Human rights: Number of victims of modern slavery has risen sharply

Human rights: Number of victims of modern slavery has risen sharply

Wars, conflicts and the climate crisis are driving more and more people out of their home countries. They are often at risk of being exploited. A new report underscores this.

According to estimates, the number of people who become victims of modern slavery has increased significantly in recent years. That emerges from the most recent Global Slavery Index of the human rights organization Walk Free, which was published on Wednesday in London. According to this, 50 million people are trapped in modern slavery worldwide – ten million more than five years ago.

According to the report, people who are forced to leave their homes because of climate change, conflict and intense weather events are particularly at risk of being exploited. A worldwide restriction of women’s rights, as well as the economic and social effects of the corona pandemic, are also aggravating the situation.

Also a problem in industrialized and emerging countries

According to the report, modern slavery is most widespread in North Korea, Eritrea, Mauritania, Saudi Arabia, Turkey, Tajikistan, the United Arab Emirates, Russia, Afghanistan and Kuwait. But even in the most important industrialized and emerging countries of the G20 there are many people who are being exploited. According to the report, the figure is assumed to be 11 million in India alone; There are 5 million in China, 1.8 million in Russia, 1.3 million in Turkey and 1.1 million in the United States.

The human rights activists are also critical of the import of goods, which are often produced under conditions based on coercion or dependency. So-called risk products are imported into the G20 countries every year to the value of 468 billion US dollars (equivalent to around 434 billion euros). These include electronics, clothing and palm oil, among others. Human rights activists believe that half of all victims of modern slavery must be indirectly attributed to the G20 through their supply chains.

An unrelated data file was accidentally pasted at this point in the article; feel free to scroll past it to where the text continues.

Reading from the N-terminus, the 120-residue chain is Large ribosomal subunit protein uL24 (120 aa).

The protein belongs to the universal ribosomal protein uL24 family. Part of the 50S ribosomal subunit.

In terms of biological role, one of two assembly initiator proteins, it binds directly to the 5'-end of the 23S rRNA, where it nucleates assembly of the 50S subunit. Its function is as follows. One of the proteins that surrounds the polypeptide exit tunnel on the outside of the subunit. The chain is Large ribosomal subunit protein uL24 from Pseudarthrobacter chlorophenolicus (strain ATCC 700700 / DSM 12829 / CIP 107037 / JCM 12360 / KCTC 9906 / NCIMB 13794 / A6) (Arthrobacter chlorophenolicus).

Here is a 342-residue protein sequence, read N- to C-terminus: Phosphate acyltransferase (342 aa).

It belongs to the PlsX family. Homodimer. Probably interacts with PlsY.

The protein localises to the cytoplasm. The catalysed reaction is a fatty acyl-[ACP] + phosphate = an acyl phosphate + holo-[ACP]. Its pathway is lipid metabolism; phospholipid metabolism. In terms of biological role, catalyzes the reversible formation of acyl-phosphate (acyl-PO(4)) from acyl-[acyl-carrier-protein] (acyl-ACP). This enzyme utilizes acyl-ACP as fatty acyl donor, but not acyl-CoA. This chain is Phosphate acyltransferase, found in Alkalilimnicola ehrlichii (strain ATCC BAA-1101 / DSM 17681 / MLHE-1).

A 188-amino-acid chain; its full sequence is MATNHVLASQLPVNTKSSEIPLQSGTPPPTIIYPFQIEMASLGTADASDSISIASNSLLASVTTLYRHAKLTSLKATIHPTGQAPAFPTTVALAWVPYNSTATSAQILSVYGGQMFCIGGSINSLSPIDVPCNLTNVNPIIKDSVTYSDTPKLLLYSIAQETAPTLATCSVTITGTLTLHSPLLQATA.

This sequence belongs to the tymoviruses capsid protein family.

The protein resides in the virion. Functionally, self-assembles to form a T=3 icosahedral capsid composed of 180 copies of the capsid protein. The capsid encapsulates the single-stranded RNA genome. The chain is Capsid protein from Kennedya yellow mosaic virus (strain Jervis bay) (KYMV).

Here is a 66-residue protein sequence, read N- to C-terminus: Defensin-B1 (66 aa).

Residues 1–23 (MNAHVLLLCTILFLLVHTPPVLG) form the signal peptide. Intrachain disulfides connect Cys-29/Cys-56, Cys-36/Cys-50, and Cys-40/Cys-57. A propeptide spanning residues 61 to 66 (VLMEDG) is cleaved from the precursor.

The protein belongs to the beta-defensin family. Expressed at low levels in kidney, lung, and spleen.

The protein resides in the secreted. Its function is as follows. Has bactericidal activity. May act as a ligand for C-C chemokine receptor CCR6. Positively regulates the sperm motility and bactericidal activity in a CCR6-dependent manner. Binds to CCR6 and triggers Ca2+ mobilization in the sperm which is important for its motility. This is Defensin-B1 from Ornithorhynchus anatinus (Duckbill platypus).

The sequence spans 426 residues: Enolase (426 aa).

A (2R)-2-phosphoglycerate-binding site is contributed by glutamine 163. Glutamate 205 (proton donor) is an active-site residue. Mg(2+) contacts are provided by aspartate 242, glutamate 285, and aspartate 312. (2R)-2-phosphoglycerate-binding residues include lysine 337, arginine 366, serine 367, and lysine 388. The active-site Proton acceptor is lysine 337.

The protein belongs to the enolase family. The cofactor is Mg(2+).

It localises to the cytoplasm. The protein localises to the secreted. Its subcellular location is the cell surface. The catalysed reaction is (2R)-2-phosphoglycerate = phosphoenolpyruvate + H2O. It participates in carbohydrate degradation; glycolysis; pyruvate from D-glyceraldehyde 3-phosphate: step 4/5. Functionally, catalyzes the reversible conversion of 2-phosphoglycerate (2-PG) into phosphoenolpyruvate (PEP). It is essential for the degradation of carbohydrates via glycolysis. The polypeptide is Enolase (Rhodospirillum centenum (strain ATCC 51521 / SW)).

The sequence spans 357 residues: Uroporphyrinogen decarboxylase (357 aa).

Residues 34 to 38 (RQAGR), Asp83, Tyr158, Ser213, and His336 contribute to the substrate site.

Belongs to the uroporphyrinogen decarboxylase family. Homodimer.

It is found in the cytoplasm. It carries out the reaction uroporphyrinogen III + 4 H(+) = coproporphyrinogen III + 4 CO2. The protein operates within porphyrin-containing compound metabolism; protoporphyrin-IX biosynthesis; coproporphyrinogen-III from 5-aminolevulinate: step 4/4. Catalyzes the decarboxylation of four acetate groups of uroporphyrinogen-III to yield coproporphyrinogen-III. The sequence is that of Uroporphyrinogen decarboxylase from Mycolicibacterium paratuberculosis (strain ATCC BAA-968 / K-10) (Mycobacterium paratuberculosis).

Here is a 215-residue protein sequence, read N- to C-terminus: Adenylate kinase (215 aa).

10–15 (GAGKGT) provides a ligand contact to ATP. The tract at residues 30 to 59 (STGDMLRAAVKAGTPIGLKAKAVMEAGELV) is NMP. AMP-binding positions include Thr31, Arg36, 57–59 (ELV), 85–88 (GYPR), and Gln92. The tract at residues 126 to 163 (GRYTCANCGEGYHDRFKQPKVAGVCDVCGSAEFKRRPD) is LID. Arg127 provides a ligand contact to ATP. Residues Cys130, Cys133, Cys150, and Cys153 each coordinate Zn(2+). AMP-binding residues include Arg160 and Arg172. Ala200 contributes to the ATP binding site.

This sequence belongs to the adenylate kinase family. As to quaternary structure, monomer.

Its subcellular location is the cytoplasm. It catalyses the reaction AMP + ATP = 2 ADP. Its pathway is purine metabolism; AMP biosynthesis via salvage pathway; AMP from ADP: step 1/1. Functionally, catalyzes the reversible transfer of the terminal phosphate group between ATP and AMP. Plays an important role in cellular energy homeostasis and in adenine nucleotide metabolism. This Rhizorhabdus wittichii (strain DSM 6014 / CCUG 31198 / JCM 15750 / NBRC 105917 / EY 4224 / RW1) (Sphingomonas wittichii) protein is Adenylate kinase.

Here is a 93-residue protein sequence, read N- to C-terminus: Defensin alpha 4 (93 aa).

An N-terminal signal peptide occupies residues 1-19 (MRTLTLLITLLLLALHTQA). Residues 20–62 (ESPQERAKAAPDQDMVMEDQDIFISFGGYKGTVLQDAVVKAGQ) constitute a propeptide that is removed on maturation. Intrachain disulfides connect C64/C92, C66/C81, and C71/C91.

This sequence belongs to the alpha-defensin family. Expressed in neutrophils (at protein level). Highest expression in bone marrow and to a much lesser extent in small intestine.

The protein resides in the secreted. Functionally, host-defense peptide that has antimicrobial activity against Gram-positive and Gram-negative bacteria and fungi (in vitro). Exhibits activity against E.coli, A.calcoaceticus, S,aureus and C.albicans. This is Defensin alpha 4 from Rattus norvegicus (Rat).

From clothes to electronics to food

“Modern slavery permeates every aspect of our society. It’s woven into our clothing, illuminating our electronics and flavoring our food,” Walk Free founding director Grace Forrest said in a statement.

In addition to legislation to end modern slavery in supply chains, the human rights activists are also calling on governments to better integrate the fight against modern slavery in the areas of humanitarian aid and building a green economy. When working with repressive regimes, care must be taken to ensure that trade, business and investment do not contribute to or benefit from government-mandated forced labour. In addition, children, especially girls, should be better protected by making school education possible and preventing forced marriages.

According to its website, the Australian-based organization Walk Free draws on the expertise of statisticians, criminologists, lawyers and development aid experts for its report.

Source: Stern

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